A very close family friend is dying. He's not seeing many people, but I had the opportunity today to sit with him, for an hour or so in the hospital. It was the most sacred gift I could have ever asked for, with him.
As a rabbi, I make many hospital visits - all the time. I'm comfortable being in hospitals, and I'm comfortable being the rabbi making those visits. I've had good training and lots of experience. But sometimes the lines get a little blurry - I AM a rabbi, but I'm also like another child to this family friend. They are so close to us and have been for so many years, that they ARE family. This wasn't a rabbinic visit, this was a personal visit.
We talked about many things - we laughed and cried together. We talked about the journey I was making across the country, and really in my life. The kind of courage that it takes, perhaps, to move forward and onward, even when we are uncertain of what lies ahead. We talked about where we'd been, what used to be, and what life might bring. I can't begin to describe to you how special it was. This will, in all likelihood, be the last time I see him. And I'm so thankful for what we got to share together, not only today, but throughout the last 25 years that we've known each other.
At one point in the conversation, this friend and I mused about our mutual love of a special poem, that I've only ever come across in the High Holiday Machzor (special prayerbook for the High Holidays) "Gates of Repentance" and it's beautiful applicability to our conversation today. And I was surprised at how much of this poem I had internalized, so much so that I was able to recite the majority of it for him, right there, in that hospital room. It brought tears to both of our eyes.
We didn't talk much about death, or illness, but we did talk a lot about journeys, lifetimes, family, friends, and our shared history together. And even though we never said it, outright to one another, we shared our last goodbye together as well.
"Life is a Journey"
Birth is a beginning
and death a destination
And life is a journey:
From childhood to maturity
and youth to age;
From innocence to awareness
and ignorance to knowing;
From foolishness to desecration
and then perhaps to wisdom.
From weakness to strength or
from strength to weakness
and often back again;
From health to sickness
and we pray to health again.
From offense to forgiveness
from loneliness to love
from joy to gratitude
from pain to compassion
from grief to understanding
from fear to faith.
From defeat to defeat to defeat
until looking backwards or ahead
We see that victory lies not
at some high point along the way
but in having made the journey
step by step
a sacred pilgrimage.
Birth is a beginning
and death a destination
And life is a journey;
A sacred journey to life everlasting.
~~ Rabbi Alvin Fine ~~
Friday, July 9, 2010
I can't help but think about beginnings and endings this week. At sundown we begin Shabbat, the end of one week. Friday is also the beginning of the weekend - when we can stop, relax, rejoice, and take some time for ourselves (hopefully). I'm also thinking about so many colleagues (newly ordained or otherwise) who started their new jobs this week. My replacement began work this week as I am beginning to wind down and end my job. My life is cluttered - my house is full of boxes and everything is everywhere. I'm having to start transferring all neccessary things to a new part of the country and mentally reorganize my life to be in New York starting next month. Yes, lots of beginnings and lots of endings.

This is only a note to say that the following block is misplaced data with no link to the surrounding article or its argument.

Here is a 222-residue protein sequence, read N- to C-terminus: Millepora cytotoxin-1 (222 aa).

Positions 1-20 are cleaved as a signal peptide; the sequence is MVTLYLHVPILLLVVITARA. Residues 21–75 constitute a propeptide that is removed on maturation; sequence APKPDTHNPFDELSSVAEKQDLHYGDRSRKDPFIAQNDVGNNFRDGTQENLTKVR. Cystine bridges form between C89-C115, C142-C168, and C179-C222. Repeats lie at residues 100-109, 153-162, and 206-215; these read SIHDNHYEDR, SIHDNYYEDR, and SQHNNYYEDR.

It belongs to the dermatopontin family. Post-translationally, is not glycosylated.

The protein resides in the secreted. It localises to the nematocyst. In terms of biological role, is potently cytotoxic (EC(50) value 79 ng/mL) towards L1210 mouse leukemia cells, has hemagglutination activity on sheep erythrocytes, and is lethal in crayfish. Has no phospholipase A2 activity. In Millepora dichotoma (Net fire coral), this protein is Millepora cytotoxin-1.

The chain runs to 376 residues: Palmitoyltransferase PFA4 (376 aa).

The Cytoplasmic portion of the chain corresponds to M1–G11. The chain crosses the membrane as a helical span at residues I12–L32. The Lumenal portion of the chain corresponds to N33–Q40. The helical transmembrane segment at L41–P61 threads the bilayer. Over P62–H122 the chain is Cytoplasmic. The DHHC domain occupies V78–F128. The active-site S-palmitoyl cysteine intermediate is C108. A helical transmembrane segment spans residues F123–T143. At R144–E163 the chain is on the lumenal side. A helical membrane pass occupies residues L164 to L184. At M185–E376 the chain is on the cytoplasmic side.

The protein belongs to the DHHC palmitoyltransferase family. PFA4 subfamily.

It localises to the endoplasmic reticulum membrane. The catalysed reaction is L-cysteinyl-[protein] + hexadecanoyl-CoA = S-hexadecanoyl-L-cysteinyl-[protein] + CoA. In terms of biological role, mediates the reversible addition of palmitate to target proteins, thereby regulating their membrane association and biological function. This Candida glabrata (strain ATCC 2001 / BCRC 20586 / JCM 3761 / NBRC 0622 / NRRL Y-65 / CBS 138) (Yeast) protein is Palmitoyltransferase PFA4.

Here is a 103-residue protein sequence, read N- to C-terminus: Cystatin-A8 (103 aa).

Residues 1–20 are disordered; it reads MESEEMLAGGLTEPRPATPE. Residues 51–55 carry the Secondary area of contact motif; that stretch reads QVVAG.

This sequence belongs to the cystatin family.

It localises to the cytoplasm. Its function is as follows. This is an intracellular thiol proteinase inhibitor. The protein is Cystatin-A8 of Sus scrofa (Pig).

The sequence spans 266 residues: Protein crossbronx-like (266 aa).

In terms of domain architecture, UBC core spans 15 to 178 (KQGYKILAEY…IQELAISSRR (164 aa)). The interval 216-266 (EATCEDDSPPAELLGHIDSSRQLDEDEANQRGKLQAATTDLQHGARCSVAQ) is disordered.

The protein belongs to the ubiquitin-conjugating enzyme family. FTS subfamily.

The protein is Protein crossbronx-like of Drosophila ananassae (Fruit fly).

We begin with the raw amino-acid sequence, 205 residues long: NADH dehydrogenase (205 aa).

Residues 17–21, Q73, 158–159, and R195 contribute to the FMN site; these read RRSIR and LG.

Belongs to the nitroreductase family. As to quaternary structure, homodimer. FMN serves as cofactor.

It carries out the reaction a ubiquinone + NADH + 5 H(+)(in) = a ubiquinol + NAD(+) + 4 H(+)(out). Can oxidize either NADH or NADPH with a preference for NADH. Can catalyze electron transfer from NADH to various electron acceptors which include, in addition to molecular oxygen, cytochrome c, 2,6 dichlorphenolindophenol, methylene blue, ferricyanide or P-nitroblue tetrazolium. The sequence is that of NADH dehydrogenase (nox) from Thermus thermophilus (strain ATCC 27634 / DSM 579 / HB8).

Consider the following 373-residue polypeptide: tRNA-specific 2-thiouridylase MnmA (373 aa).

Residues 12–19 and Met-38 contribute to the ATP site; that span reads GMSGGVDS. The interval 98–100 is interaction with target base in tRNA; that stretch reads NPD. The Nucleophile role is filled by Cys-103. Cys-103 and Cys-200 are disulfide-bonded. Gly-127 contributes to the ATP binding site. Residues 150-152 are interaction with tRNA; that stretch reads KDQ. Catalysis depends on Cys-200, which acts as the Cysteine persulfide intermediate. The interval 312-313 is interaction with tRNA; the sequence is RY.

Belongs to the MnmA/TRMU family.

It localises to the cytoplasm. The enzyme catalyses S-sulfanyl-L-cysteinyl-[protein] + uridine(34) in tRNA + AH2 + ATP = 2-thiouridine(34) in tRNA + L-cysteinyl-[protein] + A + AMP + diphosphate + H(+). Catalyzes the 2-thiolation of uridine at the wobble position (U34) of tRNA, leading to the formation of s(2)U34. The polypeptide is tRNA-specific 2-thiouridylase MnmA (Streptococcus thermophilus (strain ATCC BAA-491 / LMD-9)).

Truth be told, I've never been good at transitions. I work through them just fine, but I hate feeling as though things are unsettled. I hate the goodbyes, and I hate the sense that I have to leave somewhere, even if I am going off to turn my dreams into reality. But at times like this, I have to remember how neccessary some transitions are in life. In order to go forward, we must actually put our foot out and step forward - scary or uncertain as that step may be.
God said to Avram (Abraham) "Lech Lecha" - go forth. Even though Abraham did not know what this meant, or where this would take him, he went forth anyway. Abraham trusted in God, and trusted in himself to muster up the courage and put one foot in front of the other. So, too, have I tried to muster up that courage and go forth in my career and my life. But by going forth, it always means we must leave something behind as well.
This Shabbat, I'm trying not to focus too much on the difficulty of transitions, but on the notion of beginnings and endings. There is a sense of holiness in every new endeavor we begin and in every place that we leave. I have to really start thinking about the relationships I've created, the community I've contributed to, and the ways in which I've grown. I also have to remember that I have new and exciting adventures coming my way - who knows who/what might be right around the next corner, waiting for me?
Whether you are in the middle, at the end, or just starting, I wish you continued success on your own life's journey. And I hope that each of you finds holiness and peace where you are, at this very moment, on that journey.
Friday, July 2, 2010
Heading to the windy city (my home away from home) this weekend for the 4th, friends, family, and fun! I have the great honor of officiating at one of my childhood friend's wedding ceremony. I've known her since she was 1 month old!!!
I'm also going to get to see my family and a few friends that live and are visiting Chicago this weekend. Even though I'm moving in a few weeks and don't really have time to be out of town, I'm very excited about the festivities this weekend. All that "life" stuff can wait until later - now it's time to relax, rest, rejuvenate and have a great time with all those near and dear to me. Pics to follow soon...
Got any big plans for Shabbat?? The holiday weekend??
This rabbi wants to know!!
Whatever you do, be safe and have fun.